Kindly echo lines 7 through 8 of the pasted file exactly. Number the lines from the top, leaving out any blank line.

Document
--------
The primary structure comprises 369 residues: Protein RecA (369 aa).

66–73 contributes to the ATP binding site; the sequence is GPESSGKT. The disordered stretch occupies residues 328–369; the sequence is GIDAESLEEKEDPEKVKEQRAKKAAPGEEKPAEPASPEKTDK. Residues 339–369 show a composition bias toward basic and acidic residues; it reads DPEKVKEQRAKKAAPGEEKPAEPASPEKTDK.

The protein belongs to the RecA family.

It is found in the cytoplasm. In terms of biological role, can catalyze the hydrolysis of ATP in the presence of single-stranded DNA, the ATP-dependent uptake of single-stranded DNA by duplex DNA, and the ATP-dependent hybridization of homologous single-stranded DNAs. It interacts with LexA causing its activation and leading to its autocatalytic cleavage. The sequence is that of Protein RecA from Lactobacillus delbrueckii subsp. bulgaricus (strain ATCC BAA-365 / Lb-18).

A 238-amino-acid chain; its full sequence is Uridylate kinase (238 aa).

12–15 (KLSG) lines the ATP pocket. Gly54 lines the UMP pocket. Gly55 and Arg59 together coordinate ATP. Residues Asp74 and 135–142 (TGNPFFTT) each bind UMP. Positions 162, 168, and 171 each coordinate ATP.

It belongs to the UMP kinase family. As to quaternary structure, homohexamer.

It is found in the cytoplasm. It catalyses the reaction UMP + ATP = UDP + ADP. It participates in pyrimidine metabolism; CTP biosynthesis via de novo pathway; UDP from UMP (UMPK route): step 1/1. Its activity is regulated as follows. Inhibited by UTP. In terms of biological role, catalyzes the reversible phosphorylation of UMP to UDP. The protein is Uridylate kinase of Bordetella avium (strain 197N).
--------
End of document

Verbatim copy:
It belongs to the UMP kinase family. As to quaternary structure, homohexamer.

It is found in the cytoplasm. It catalyses the reaction UMP + ATP = UDP + ADP. It participates in pyrimidine metabolism; CTP biosynthesis via de novo pathway; UDP from UMP (UMPK route): step 1/1. Its activity is regulated as follows. Inhibited by UTP. In terms of biological role, catalyzes the reversible phosphorylation of UMP to UDP. The protein is Uridylate kinase of Bordetella avium (strain 197N).